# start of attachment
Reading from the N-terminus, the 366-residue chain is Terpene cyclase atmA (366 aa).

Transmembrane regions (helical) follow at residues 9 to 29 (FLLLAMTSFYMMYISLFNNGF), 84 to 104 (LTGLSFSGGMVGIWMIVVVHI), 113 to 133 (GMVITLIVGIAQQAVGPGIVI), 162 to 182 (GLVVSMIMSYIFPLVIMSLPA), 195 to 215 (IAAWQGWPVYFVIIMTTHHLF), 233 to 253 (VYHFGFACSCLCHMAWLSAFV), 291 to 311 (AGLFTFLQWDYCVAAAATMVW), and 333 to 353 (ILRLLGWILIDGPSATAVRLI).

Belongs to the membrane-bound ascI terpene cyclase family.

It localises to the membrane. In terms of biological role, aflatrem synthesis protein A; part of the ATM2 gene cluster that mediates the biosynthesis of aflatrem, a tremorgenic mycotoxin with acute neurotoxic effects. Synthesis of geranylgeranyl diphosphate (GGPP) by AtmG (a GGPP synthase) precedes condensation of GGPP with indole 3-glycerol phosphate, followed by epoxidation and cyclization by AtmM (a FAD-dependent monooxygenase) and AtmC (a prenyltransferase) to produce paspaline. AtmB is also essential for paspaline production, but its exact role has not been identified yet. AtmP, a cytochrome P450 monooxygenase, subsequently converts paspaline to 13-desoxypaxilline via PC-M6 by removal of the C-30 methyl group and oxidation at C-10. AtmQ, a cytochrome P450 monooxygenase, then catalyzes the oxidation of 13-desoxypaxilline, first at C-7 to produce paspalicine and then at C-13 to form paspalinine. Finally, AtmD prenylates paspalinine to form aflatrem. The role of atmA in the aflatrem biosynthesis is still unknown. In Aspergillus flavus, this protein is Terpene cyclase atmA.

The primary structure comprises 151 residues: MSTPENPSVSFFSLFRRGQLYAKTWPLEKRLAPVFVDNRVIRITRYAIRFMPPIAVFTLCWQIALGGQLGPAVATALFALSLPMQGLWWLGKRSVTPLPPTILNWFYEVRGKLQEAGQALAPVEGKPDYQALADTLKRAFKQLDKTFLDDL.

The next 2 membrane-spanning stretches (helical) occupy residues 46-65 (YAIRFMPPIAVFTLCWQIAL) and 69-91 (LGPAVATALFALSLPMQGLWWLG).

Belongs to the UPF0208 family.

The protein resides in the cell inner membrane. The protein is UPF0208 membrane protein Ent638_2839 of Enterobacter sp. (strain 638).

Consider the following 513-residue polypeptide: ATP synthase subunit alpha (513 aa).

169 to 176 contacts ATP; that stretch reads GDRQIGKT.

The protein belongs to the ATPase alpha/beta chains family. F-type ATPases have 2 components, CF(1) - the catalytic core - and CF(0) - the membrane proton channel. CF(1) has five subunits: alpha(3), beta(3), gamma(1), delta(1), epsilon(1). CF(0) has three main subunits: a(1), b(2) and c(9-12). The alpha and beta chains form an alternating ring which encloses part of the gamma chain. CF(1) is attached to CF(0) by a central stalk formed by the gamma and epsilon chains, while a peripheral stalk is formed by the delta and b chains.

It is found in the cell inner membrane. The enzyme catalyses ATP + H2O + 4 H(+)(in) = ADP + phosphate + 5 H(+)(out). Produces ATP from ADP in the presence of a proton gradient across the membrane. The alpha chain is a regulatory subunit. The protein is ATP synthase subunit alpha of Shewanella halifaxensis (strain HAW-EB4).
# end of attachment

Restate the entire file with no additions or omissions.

Reading from the N-terminus, the 366-residue chain is Terpene cyclase atmA (366 aa).

Transmembrane regions (helical) follow at residues 9 to 29 (FLLLAMTSFYMMYISLFNNGF), 84 to 104 (LTGLSFSGGMVGIWMIVVVHI), 113 to 133 (GMVITLIVGIAQQAVGPGIVI), 162 to 182 (GLVVSMIMSYIFPLVIMSLPA), 195 to 215 (IAAWQGWPVYFVIIMTTHHLF), 233 to 253 (VYHFGFACSCLCHMAWLSAFV), 291 to 311 (AGLFTFLQWDYCVAAAATMVW), and 333 to 353 (ILRLLGWILIDGPSATAVRLI).

Belongs to the membrane-bound ascI terpene cyclase family.

It localises to the membrane. In terms of biological role, aflatrem synthesis protein A; part of the ATM2 gene cluster that mediates the biosynthesis of aflatrem, a tremorgenic mycotoxin with acute neurotoxic effects. Synthesis of geranylgeranyl diphosphate (GGPP) by AtmG (a GGPP synthase) precedes condensation of GGPP with indole 3-glycerol phosphate, followed by epoxidation and cyclization by AtmM (a FAD-dependent monooxygenase) and AtmC (a prenyltransferase) to produce paspaline. AtmB is also essential for paspaline production, but its exact role has not been identified yet. AtmP, a cytochrome P450 monooxygenase, subsequently converts paspaline to 13-desoxypaxilline via PC-M6 by removal of the C-30 methyl group and oxidation at C-10. AtmQ, a cytochrome P450 monooxygenase, then catalyzes the oxidation of 13-desoxypaxilline, first at C-7 to produce paspalicine and then at C-13 to form paspalinine. Finally, AtmD prenylates paspalinine to form aflatrem. The role of atmA in the aflatrem biosynthesis is still unknown. In Aspergillus flavus, this protein is Terpene cyclase atmA.

The primary structure comprises 151 residues: MSTPENPSVSFFSLFRRGQLYAKTWPLEKRLAPVFVDNRVIRITRYAIRFMPPIAVFTLCWQIALGGQLGPAVATALFALSLPMQGLWWLGKRSVTPLPPTILNWFYEVRGKLQEAGQALAPVEGKPDYQALADTLKRAFKQLDKTFLDDL.

The next 2 membrane-spanning stretches (helical) occupy residues 46-65 (YAIRFMPPIAVFTLCWQIAL) and 69-91 (LGPAVATALFALSLPMQGLWWLG).

Belongs to the UPF0208 family.

The protein resides in the cell inner membrane. The protein is UPF0208 membrane protein Ent638_2839 of Enterobacter sp. (strain 638).

Consider the following 513-residue polypeptide: ATP synthase subunit alpha (513 aa).

169 to 176 contacts ATP; that stretch reads GDRQIGKT.

The protein belongs to the ATPase alpha/beta chains family. F-type ATPases have 2 components, CF(1) - the catalytic core - and CF(0) - the membrane proton channel. CF(1) has five subunits: alpha(3), beta(3), gamma(1), delta(1), epsilon(1). CF(0) has three main subunits: a(1), b(2) and c(9-12). The alpha and beta chains form an alternating ring which encloses part of the gamma chain. CF(1) is attached to CF(0) by a central stalk formed by the gamma and epsilon chains, while a peripheral stalk is formed by the delta and b chains.

It is found in the cell inner membrane. The enzyme catalyses ATP + H2O + 4 H(+)(in) = ADP + phosphate + 5 H(+)(out). Produces ATP from ADP in the presence of a proton gradient across the membrane. The alpha chain is a regulatory subunit. The protein is ATP synthase subunit alpha of Shewanella halifaxensis (strain HAW-EB4).